My dad is a fearless guy. And the most resilient person I know. But he’s also the most intelligent human being I’ve ever met. Sorry, grad school professors and transplant surgeons. He’s got you whipped.
With such good genes, I thought by this age, I’d surely know everything. But the older I get, the less I’m sure of. I do know a few things. I know miniature dachshunds are the best dogs in the world. I know mint chip ice cream will fix anything, temporarily. I know “better late than never” is a lie. And I know God is good.
If I’m being honest, sometimes that last one can waver. Most of the time I would say I believe it with all of my heart. But times come when I do question. Usually when something in my life seems out of my control, and I sense that God has abandoned ship. The pain, the betrayal, comes in knowing He can fix it. And then finding myself in the Western Hemisphere where I can’t see the lunar eclipse, where I can’t see His hand moving.
My dad recently got a serious cancer diagnosis. He just started chemo. He will be 83 in two weeks. Throughout my health ordeal, Dad has been one of my biggest prayer warriors. Despite everything he is suffering physically and emotionally, he still signs thank you cards by saying “Pray for Lori Wood.” I want him to be healed and whole, and yet I know the answer may be no. I may not see God’s hand move in this situation. Sometimes I wonder what a good God is trying to teach me here.
Truth is, hardships and disease and disappointments are not from God to teach us a lesson. Broken bodies and broken hearts are part of this broken world. But God can use them, redeem them. And as we learned from Job, He can allow them.
Here’s the glorious part: God will not allow an injustice or a suffering that will not one day be restored to overflowing. Author Tim Keller puts it this way: God only allows bad things to happen if they can become good, if they can eventually unravel themselves. Evil in this world will ultimately undo itself.
Romans 8:28 says that everything works together for good for believers. One day. In the bible, Joseph’s brothers sold him into slavery, only to find Joseph years later in a position to save them from starvation. The brothers meant the separation for harm, but God used it for good. Maybe more good than anyone could have imagined. Job’s suffering also was redeemed to overflowing. But as we live it, the questions arise.
In his suffering, Job was not asking for relief so much as for an explanation. He was willing to suffer for a reason. But when he needed God most, God was silent. And when God did speak, He did not offer an explanation, only more questions. We often never know the WHY this side of Eternity.
Tertullian, in the year 197 wrote about the Christian martyrs: “The blood is the seed of Christians.” Killing them had the opposite effect of what was planned. When one Christian was killed or imprisoned or driven out, ten more sprang up in his or her place. The evil actually worked to spread the gospel rather than snuff it out. Satan meant it for harm, but God used it for good, multiplied. Redeemed to overflowing. But not in the lifetimes of those who suffered. In this life, they never saw the WHY.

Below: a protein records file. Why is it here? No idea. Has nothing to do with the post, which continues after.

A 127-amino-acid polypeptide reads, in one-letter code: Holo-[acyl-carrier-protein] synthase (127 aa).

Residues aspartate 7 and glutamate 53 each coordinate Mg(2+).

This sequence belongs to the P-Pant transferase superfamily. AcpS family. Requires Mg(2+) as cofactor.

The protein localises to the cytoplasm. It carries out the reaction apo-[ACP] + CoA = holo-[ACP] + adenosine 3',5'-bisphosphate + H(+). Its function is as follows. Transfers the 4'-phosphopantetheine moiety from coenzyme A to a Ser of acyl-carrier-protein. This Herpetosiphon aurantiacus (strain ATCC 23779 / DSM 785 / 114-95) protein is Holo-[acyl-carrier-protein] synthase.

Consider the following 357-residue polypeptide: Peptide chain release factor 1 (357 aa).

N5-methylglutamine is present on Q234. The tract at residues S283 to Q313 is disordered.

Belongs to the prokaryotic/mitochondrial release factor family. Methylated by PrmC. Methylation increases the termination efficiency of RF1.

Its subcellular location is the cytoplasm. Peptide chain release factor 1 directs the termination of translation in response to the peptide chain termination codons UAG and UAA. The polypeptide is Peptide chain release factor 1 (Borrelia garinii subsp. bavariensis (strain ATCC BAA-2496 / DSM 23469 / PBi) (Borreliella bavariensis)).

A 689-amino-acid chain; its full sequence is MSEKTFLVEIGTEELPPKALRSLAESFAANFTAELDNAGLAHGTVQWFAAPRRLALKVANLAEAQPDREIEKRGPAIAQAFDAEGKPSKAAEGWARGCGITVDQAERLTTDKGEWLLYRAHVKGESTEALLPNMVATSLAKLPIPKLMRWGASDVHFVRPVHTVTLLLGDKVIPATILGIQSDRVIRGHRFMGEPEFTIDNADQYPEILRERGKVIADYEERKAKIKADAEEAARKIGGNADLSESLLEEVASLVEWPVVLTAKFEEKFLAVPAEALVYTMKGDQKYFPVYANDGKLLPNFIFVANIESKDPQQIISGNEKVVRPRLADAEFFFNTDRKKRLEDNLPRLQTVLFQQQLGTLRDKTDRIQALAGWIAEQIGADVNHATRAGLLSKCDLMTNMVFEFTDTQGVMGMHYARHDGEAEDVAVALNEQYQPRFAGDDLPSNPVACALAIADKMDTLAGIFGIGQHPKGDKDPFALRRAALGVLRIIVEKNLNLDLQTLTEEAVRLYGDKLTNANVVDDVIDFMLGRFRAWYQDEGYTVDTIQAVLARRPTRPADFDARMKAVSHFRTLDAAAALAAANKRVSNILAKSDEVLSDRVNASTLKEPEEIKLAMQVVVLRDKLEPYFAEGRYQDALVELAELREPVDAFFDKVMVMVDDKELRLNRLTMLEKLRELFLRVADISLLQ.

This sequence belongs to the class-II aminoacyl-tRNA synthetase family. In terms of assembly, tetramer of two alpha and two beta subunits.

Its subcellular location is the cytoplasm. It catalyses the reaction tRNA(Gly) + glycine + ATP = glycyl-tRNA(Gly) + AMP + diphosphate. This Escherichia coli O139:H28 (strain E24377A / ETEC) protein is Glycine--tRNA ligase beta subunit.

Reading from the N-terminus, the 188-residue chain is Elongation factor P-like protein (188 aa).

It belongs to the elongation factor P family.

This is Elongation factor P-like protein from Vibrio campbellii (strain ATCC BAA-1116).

Maybe part of the answer is that bad things equip you for work that only you can do. Though it’s a position you never would have applied for, you become the perfect candidate. Because of what you’ve been through, because your journey was unique. For Joseph, it was the saving of many lives. For us, it may be something on a smaller scale, but no less important.
Out of our greatest pain, comes our most important ministry, our most important work in the Kingdom. Our greatest gift from the Spirit to gift to others in pain.
Fred Rogers, Mister Rogers to those of us who grew up watching and learning in Mister Rogers’ Neighborhood, is a perfect example of this. Fred’s wife revealed something he didn’t talk about much. Growing up, he was heavy and was given the nickname “Fat Freddy.” The bullying and teasing scarred Mister Rogers. But it also equipped him. And in a bigger way than anyone might have imagined when it was happening. Fred’s wife said, “If there hadn’t been Fat Freddy, there wouldn’t have been a Mister Rogers’ Neighborhood.”
I can look back on my life and see how God has redeemed situations for good beyond my wildest expectations. I know without heart failure, I wouldn’t be writing. I wouldn’t be as close to my family, especially my dad. Or as close to my God. I am in a position now to trust in a God who can make abundant good out of the worthless, the rotten, the greatest pain I have experienced.
Do I always trust Him? No. Do I always believe He will redeem the worst day of my life for good? No. But I keep coming back because the Holy Spirit is continually tugging my heart into a relationship with the only One who can possibly redeem this broken life. After all, what Job wanted, what we all want, is not so much God’s explanation, but God’s presence in the middle of the un-knowing.
I don’t know what ultimate good will come because of Dad’s suffering. But I do believe that it will one day be clear. Redeemed to overflowing one day. And maybe that day, Dad and I will both know all the answers.